Joe Biden's government refused to exempt Delta Crescent Energy from US sanctions against Syria and permit the company to operate in the Kurdish-controlled areas of Syria two months ago. The company signed contracts with the Kurdish Autonomous Administration in Northeastern Syria under former US President Donald Trump.
The head of the Center for Middle East Studies at the University of Oklahoma told Kurdpress in an interview that the US administration's decision is a major blow to the Kurds in Syria as they need financial sources to keep their control on their region.
"By not renewing Delta Crescent's OFAC exemption, the Biden administration has undermined Delta Crescent's contracts that were supposed to bring over 2 billion dollars a year to the AANES. Delta Crescent also hoped to purchase a 40,000 barrel a day refinery that would be built in Rimêlan, Syria," Dr. Landis said in this regard.
A Sandra Mackey Chair in Middle East Studies, Dr. Landis added: "This must be a major blow to the AANES. It doesn't mean that the US has abandoned the Kurds but it is a setback. Delta Crescent was seeking a 20 contract with the AANES. James Jeffrey of the Trump Administration had given Delta Crescent the go ahead to get such a contract signed. Jeffrey also insisted that the US was in Syria for the long term."
About Biden's policy for Syria, the professor stated: "President Biden's Syria policy remains unclear. He is engaged in negotiations with Iran to revive the Nuclear Deal. It is unclear whether his administration is convinced that the US has a long-term interest in remaining in Northeast Syria. So far, the administration insists that UN Resolution 2254 must be fulfilled. But will the US remain in Syria until Assad holds free and fair elections? This is hard to believe."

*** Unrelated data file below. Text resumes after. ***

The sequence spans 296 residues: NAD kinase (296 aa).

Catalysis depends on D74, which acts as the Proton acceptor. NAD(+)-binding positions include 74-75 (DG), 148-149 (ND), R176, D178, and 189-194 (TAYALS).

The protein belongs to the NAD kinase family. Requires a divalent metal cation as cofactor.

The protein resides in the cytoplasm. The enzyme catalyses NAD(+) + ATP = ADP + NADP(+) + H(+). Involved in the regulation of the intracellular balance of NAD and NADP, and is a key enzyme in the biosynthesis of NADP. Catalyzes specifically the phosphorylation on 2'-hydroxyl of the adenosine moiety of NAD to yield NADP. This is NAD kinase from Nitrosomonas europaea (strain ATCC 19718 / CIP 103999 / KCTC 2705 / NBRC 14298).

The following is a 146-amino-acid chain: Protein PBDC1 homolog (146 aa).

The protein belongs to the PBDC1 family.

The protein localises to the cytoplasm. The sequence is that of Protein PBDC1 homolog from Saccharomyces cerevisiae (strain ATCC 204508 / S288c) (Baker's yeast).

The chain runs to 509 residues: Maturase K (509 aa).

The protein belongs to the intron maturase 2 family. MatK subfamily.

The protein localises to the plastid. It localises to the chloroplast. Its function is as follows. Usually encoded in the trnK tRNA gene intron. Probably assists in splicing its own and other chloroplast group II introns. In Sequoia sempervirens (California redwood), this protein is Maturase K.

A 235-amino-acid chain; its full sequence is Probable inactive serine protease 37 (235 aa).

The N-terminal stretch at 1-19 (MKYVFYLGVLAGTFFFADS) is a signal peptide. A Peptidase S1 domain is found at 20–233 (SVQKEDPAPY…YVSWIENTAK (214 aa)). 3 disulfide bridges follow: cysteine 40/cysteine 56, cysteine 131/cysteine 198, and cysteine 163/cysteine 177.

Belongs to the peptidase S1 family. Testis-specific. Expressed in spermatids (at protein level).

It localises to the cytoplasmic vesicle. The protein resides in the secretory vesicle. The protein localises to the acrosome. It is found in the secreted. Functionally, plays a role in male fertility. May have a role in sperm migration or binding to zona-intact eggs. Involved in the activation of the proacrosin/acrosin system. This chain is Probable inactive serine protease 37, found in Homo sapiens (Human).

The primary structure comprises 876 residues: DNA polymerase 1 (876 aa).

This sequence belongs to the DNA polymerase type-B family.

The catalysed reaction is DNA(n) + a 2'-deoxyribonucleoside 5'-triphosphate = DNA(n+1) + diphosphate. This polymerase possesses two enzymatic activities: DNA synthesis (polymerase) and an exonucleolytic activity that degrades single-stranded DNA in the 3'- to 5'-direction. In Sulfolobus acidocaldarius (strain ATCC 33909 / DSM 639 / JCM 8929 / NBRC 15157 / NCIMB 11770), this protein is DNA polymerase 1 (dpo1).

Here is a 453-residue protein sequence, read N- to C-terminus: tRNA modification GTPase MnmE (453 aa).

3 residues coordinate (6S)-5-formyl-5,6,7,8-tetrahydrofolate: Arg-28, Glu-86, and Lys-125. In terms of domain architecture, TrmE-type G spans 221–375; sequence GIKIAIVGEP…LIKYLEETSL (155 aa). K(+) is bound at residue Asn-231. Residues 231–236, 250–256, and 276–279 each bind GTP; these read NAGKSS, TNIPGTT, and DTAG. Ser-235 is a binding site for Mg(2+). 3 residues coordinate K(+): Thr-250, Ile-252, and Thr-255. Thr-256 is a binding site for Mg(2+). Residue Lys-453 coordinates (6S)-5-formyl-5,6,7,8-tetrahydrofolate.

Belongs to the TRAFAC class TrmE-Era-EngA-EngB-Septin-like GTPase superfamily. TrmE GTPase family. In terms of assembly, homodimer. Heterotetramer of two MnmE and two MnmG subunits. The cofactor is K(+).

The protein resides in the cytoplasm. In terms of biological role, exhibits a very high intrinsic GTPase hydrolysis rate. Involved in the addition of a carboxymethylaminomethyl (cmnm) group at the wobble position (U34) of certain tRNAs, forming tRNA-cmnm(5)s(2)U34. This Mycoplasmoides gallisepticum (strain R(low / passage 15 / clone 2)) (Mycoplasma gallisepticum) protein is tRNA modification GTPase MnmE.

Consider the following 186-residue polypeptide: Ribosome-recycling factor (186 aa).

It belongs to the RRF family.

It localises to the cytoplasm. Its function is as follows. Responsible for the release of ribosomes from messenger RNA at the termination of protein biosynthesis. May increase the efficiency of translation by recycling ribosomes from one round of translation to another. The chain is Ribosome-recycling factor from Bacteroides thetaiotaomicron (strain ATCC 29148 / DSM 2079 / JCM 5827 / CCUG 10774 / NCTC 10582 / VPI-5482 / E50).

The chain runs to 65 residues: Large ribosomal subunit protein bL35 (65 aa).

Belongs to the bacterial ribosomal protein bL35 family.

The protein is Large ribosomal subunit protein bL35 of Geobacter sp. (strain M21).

"Assad is unlikely to grant the Kurds any of the major concessions for autonomy or retaining its military arm. This means that so long as the US remains to protect the Kurds and the autonomy of NES, the Kurds are likely to cling to the United States in the hope that it will remain or that Assad will be driven from power," he said about a possible deal between the Kurds and the Syrian central government over their differences.
However, he noted that "if the US does pull out, the Kurds will need to turn to Damascus to guarantee that the Turkish military is not sent in to root out leadership of the SDF and YPG."
"Do the Kurds have leverage? Much will depend on the US's future negotiations with the Russians, Erdogan, and Iran. If the US does not come to agreement with Turkey or Russia, it may want to retain its position in Northeast Syria. This will provide the Kurds with leverage," the University of Oklahoma professor said about the leverage of the Kurds in Syria developments.
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